Australia’s image takes hit after bushfires over lack of climate action12/26/2020
Australia's reputation took a significant hit with its main trading partners after the Black Summer fires owing in part to perceptions of climate policy, an Austrade survey reveals.
"The belief that the fires were still burning (at the time of the survey in February) and perceived ineffective disaster management practices and inaction on climate change were also contributing to negative perceptions of Australia," Austrade's Global Sentiment Monitor report found.
Australia’s trade and investment promotion agency found the biggest reputational impacts in south-east Asia, including 31 per cent of people in China forming a worse perception of Australia.Credit:Alex Ellinghausen.
Austrade, Australia’s trade and investment promotion agency, said the biggest reputational impacts came in south-east Asia, with 31 per cent of people surveyed in China forming a worse perception of Australia due to the fires; the survey results were 27 per cent for South Korea, 20 per cent for Japan and 15 per cent for Indonesia.
In the US the bushfires spurred a worse perception among 13 per cent of people, and 18 per cent in Britain.
Australia dominated global conversations during the fires, Austrade said, with 60 per cent of people around the world talking about the country at the time as dramatic images of the fires and decimated wildlife dominated news and social media.
The survey, published last month, was commissioned by the Morrison government in February and conducted as fires still burnt along the eastern seaboard. It cost $292,000 and quizzed about 10,000 people in seven countries.
On average one-third of respondents told Austrade that their perceptions of Australia improved after the bushfires, about half said their perceptions remained about the same and 20 per cent said their perceptions of Australia dropped.
It said 53 per cent of respondents would buy Australian produce, down from 62 per cent in July 2019; 60 per cent would trade with Australia, down from 65 per cent; and 49 per cent would still travel to Australia, down from 57 per cent.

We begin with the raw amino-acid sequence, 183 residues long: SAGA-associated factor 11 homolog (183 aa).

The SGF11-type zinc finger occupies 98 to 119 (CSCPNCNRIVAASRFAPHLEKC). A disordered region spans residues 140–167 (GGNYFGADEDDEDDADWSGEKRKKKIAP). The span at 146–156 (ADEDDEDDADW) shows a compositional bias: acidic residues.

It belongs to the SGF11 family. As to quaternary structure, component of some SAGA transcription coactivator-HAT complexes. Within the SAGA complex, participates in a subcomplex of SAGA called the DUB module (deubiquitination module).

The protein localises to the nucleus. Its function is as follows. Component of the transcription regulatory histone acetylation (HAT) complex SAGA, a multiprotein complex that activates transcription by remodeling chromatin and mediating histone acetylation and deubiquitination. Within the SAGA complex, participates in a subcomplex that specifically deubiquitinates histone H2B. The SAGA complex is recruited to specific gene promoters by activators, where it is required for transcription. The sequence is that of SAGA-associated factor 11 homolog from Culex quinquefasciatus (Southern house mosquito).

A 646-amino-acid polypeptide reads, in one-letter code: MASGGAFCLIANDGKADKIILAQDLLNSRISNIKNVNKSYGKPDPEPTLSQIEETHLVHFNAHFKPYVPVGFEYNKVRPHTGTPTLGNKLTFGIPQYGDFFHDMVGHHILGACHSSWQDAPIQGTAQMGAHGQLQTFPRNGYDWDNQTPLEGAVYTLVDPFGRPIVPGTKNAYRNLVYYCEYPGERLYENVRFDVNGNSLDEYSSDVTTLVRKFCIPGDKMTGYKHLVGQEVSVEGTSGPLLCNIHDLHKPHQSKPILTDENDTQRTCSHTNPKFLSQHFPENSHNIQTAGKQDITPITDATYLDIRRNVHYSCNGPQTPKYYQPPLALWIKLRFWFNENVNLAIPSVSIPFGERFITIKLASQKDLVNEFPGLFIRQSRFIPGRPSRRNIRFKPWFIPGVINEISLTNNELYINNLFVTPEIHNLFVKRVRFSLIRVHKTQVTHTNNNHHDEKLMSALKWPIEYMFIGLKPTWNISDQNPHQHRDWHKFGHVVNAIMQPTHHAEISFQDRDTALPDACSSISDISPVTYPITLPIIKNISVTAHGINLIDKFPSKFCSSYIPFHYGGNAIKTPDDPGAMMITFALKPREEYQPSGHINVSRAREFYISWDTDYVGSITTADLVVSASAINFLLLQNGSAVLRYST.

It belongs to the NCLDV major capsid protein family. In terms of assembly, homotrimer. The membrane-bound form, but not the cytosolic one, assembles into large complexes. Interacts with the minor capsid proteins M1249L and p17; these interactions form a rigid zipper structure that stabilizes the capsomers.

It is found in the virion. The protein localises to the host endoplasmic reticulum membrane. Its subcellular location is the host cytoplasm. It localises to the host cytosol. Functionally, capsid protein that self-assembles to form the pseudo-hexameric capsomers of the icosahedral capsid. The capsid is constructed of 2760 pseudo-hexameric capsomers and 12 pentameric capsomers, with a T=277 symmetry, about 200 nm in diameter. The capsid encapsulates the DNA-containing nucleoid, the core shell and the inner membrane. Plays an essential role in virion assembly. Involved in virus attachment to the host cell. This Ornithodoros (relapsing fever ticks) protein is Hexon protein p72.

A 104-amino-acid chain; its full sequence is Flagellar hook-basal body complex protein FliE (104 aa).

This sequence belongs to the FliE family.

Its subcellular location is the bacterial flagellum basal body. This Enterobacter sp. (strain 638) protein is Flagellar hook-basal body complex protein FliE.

Coronavirus restrictions are challenging preparations for next summer’s bushfire season.Credit:Nick Moir
University of Melbourne Asia Institute research fellow Melissa Conley Tyler said Australia's international reputation was a financial asset and "negative perceptions have a real-world effect".
"You may ask what does it matter, who cares if the world doesn’t like something we are doing?" Ms Conley Tyler said.
"We have to remember that all those foreigners are constantly making decisions about where they travel, what they buy and where their kids study."
The Black Summer bushfires torched 10 million hectares, claimed 33 lives and destroyed more than 3000 homes.Credit:Nick Moir
The election of Joe Biden to the US presidency puts further pressure on Australia to follow suit with more ambitious policies to reduce greenhouse gas emissions and tackle climate. Australia's five largest export markets, covering 70 per cent of trade, will have net zero targets for 2050 or 2060 − including the US, China, Japan, South Korea and the UK.
"Our reputation in protecting our wildlife is damaging our international reputation and reducing our economic opportunities," said Wilderness Society policy manager Tim Beshara. "The response has to be proper environmental reform, genuine climate action and vastly increased firefighting resources, not a social media campaign."
A group of five scientists from Australian National University and Griffith University recently published a report warning that the 1 degree of warming globally had caused a "substantial increase" to the risks recorded in NSW, Victoria and Queensland.
The Forest Fire Danger Index risk ratings are now off the charts owing to long-term rainfall reduction over south-eastern Australia.
Australia had record-high FFDI values in spring last year ahead of Black Summer and on September 6 almost 60 per cent of the country experienced the highest fire danger rating on record for that location.
"When the FFDI was introduced in the 1960s, the values ranged from 1-100. In 2009, the system was revised nationally to include index values above 100 and a new ‘catastrophic’ level was adopted," the study said.
The study said climate change is estimated to have made the extreme weather conditions in Queensland’s fires 4.5 times as likely to occur.
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